In 2014, voters in Oregon legalized recreational marijuana via a ballot. In the details of the proposed law, it was made abundantly clear that using marijuana in public places would be strictly forbidden. However, as the years have passed and the state has seen the budding industry thrive within its borders, more and more of its residents are pushing for the law to change. There has been a call to allow for public ingestion of marijuana at “pot lounges” and even in city parks.
Some lawmakers in the state have tried to push this very effort, including the drafting of Senate Bill 307. SB 307 would have legalized the use of marijuana in public venues, as well as at temporary events-such as 420 fairs. The bill died in committee despite backing by Portland Mayor Ted Wheeler and basketball player-turned-advocate Cliff Robinson.
But the failure of SB 307 has not silenced the peoples’ desire to be able to enjoy their favorite plant in public areas. Currently, people do toke it up outside, but it is in violation of state law and can result in a $3,500 fine and even jail time.
“We clearly see a demand for people to be able to consume these products safely and in a legal environment,” says Casey Houlihan, Executive Director of the Oregon Retailers of Cannabis Association. Alex Rogers of the Oregon Medical Marijuana Business Conference in Eugene considers the ban against public smoking to be “backwards,” especially in regard to the ban on smoking lounges.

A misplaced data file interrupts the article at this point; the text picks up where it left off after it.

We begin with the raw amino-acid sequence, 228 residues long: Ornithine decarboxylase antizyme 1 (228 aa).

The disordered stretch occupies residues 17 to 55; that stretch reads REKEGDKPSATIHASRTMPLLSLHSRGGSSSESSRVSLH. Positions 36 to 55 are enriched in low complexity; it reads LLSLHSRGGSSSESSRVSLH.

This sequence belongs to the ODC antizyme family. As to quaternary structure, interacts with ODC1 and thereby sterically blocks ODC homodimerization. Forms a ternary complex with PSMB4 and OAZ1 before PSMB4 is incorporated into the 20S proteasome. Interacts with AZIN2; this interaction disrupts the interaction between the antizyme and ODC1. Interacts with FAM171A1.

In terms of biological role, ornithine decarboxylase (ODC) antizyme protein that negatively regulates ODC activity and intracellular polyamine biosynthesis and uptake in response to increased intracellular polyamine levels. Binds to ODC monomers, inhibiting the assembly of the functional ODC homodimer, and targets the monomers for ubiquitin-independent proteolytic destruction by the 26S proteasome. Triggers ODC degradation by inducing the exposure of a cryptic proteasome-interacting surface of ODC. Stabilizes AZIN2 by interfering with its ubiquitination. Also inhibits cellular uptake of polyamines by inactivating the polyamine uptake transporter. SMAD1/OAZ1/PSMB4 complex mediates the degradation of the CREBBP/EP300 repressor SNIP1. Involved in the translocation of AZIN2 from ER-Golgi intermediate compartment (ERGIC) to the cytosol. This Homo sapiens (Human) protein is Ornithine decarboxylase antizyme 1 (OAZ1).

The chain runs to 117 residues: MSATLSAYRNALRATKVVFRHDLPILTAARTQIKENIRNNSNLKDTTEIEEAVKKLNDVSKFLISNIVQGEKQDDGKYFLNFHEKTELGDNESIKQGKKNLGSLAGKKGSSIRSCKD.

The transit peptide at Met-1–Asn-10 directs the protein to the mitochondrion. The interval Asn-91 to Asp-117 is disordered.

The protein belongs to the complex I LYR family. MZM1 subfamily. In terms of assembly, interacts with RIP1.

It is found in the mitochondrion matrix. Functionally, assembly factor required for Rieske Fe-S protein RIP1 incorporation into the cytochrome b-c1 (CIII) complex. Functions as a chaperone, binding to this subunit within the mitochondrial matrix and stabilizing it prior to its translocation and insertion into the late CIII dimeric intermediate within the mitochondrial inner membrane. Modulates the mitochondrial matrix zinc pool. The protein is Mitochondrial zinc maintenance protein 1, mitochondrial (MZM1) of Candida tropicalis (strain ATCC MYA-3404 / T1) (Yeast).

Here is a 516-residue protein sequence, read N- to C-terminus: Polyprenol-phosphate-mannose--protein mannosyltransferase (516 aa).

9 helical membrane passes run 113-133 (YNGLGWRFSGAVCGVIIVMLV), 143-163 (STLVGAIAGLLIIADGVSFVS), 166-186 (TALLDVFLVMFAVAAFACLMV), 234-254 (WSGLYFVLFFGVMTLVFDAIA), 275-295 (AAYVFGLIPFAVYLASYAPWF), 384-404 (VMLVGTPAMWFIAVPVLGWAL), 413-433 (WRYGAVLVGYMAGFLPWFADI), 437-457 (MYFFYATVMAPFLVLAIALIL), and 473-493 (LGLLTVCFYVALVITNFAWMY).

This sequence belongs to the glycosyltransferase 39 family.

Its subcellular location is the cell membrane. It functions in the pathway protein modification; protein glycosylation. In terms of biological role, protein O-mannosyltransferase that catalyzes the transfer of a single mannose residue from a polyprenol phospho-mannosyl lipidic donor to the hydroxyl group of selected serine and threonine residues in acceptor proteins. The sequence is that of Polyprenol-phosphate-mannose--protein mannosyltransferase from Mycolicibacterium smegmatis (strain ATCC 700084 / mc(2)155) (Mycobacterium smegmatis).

The thought process behind this is a simple one. Adults twenty-one and older can enjoy alcoholic beverages not only at bars and pubs but also in public places like beaches and parks. So why not marijuana, too?
“Cannabis tourism is a multi-million dollar industry that we should be capitalizing on,” Rogers says in criticism of the ban.
However, innovative and creative Oregon residents have found a loophole around the ban. A party bus, like the ones you’ll see utilized by bachelor parties and other private parties, parked outside of the Flowr of Lyfe dispensary in Eugene and offered adults dabs to be vaped-for free-on April 20th of this year. Because the bus was considered to be private, authorities allowed for this to take place.
But this is not a solution to what many consider to be a problem with Oregon state law. The party bus only allowed for smokers to enjoy the holiday in peace, but does not provide the benefits to businesses that allowing public smoking would.